Haris Pašović: Nazism Was the Point Zero of Evil in Civilization

‘The play Mephisto is an exciting story about ambition. It turns out that ambition is like medicine – if there is too little of it, a person becomes weak and sick; if there is too much of it, it poisons a man and everything around him. But how do you find the right measure? Many people tend to take shortcuts, even if the price is high. How many people wear masks?’ asks Haris Pašović, the director of this play, whose premiere will be seen by the Novi Sad audience and visitors to the European Capital of Culture on 12 July at the Serbian National Theatre.

Returning to the repressive and totalitarian context of pre-war and wartime Germany, the play Mephisto, based on the novel of the same name by the German writer Klaus Mann, is part of the European Capital of Culture ‘Fortress of Peace’ programme, one of the main goals of which is a critical analysis of the consequences of war conflicts.

Mann’s oeuvre is marked by this novel, which was published in 1936, at the height of the Nazi regime in Germany, and for which the writer was expelled from the country. The dramatic text of Mephisto, which we will see at the Serbian National Theatre, is performed by a large ensemble of this theatre’s Drama Department, including Aljoša Đidić, Gordana Đurđević Dimić, Lidija Stevanović, and guests such as Mirjana Karanović and Miodrag Krivokapić, and it follows the plot of the novel without any ‘intertextuality’, because the story, plot and characters are wonderfully written, strong, interesting and complex and grow into a universal and timeless story about absolute evil and rebellion and the resistance of the bravest members of a community.

This play has many characters and in the formal sense is a spectacle, which is also the form that best expresses the Nazi ambition, pomp, and monumentality that they insisted on and which was viewed as an expression of their power. The performance is a co-production of the Serbian National Theatre and the East West Center from Sarajevo.

Mephisto – a novel of a career. It shows the career of actor Hendrik Höfgen, whose rise to fame parallels the rise of the fascist state. Does the end justify the means? It seems we always have options…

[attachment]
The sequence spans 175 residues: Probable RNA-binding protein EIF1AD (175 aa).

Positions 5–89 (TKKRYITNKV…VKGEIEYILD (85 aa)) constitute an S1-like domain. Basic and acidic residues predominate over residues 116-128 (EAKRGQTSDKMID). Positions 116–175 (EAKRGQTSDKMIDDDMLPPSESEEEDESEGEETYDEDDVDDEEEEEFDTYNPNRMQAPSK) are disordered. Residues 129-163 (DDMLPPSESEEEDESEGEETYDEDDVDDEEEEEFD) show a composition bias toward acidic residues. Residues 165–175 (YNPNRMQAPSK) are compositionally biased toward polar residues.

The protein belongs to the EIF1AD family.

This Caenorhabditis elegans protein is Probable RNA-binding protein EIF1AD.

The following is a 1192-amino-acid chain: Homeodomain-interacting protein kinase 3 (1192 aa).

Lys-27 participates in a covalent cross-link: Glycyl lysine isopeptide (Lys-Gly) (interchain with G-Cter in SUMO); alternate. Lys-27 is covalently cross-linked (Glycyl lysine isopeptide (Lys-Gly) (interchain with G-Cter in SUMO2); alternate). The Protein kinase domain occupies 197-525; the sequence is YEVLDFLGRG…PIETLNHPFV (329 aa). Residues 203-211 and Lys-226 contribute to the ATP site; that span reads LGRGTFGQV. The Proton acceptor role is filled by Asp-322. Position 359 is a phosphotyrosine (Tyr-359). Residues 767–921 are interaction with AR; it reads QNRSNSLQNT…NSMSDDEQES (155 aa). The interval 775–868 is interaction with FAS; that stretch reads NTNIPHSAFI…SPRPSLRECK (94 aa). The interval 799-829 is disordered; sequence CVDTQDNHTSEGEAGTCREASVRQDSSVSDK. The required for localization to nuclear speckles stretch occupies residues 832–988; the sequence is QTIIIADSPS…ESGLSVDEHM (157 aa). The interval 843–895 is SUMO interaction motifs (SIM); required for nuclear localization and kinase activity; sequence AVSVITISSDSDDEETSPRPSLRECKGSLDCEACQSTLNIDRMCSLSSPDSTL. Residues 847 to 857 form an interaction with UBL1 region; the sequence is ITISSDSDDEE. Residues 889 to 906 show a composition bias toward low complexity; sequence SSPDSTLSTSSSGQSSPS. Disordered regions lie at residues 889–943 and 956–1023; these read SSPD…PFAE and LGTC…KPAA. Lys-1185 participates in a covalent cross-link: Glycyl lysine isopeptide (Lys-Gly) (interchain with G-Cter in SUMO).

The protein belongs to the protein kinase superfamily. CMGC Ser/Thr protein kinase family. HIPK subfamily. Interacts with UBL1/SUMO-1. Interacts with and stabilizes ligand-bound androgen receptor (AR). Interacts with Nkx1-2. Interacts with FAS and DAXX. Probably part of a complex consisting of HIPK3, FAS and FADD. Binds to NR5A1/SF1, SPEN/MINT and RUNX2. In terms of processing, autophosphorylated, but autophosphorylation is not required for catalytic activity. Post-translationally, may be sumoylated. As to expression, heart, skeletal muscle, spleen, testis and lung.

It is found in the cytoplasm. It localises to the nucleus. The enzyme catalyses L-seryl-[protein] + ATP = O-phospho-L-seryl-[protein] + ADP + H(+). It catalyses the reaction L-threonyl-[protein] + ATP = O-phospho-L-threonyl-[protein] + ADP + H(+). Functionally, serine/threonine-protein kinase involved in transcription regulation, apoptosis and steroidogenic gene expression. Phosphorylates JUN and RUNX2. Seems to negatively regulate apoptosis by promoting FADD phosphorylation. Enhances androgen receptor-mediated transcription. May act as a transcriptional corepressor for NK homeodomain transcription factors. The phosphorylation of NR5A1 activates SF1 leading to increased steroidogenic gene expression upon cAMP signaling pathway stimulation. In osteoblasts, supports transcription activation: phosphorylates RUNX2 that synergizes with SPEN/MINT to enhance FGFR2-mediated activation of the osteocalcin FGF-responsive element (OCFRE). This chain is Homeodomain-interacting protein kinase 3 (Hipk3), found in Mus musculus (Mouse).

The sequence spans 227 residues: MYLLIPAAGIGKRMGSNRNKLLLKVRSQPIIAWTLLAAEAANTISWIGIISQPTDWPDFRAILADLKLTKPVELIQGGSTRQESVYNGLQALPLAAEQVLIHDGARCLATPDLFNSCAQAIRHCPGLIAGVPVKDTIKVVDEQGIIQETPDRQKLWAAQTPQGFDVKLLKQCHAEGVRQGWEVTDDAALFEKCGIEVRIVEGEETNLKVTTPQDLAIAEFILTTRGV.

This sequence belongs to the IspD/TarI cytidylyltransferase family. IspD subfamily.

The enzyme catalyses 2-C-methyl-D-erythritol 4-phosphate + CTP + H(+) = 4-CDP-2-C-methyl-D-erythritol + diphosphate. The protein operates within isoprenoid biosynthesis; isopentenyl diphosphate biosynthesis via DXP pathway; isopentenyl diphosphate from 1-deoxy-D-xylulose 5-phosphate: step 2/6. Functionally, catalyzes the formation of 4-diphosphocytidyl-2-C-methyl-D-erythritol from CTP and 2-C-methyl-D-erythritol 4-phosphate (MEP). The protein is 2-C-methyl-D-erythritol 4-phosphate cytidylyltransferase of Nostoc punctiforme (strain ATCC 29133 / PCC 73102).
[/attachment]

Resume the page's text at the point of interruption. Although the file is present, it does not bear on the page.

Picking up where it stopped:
A novel of a career – that is the subtitle of this masterpiece of world literature. What are we all willing to do for our success? Is there an ethical line we must not cross while pursuing our goals? Can we recognise the moment when humanity gets lost in the race for money and fame? Are we ready to endure these questions and critically look at our life path? These are important and challenging questions that this play contains.

This is a topic for the ages – art and politics. Interweaving. It is a novel about a small man and a small artist who reaches the top of the artistic establishment through politics. Is he a victim or an active creator of Nazi ideology? Dedicated artist or obedient citizen?

There are characters in the novel who are also artists, but who refused to cooperate with the Nazis. Nazism was the point zero of evil in civilisation. There is no success, no ‘art’ that can justify cooperation with the Nazis. The Nazis killed more than 6 million Jews in gas chambers and caused the death of another eighty million people. They performed experiments on humans; planned to exterminate entire peoples and cultures; starved millions of people to death. They were villains beyond compare. To cooperate with them?

Mephisto was recently played at the Novi Sad Theatre. Now it’s also being staged in the Serbian National Theatre, how do you interpret that? Is it the times we live in, the political circumstances, or the general hypocrisy that art is in? What is it that provoked you to adapt this work?

I first read the novel 40 years ago and since then it has been at the top of my list of most important works. When Milovan Filipović, the Drama Department Director, invited me to direct at SNP, they quickly agreed, and Nemanja Milenković, director of ECoC, and Lazar Jovanov, programme manager, thought that the project fits perfectly into the ‘Fortress of Peace’ programme. ECoC has already achieved great success and I am happy that Mephisto is part of that great and important stor

Your working principle is different compared to other directors, it is unusual since you have a large team with you, what was that workshop approach based on?

I’ve been working that way for 40 years, it’s the way I create, and mostly the actors and collaborators like that approach because it gives them a lot of freedom.

What, in your opinion, is the reach of art and how much can it contribute to the dialogue of reconciliation, to fostering a culture of peace?

It’s huge! And we have to work much harder on it.

Author: Gala Gajin

Photo: private archive, Salvatore Esposito, Vladimir Veličković

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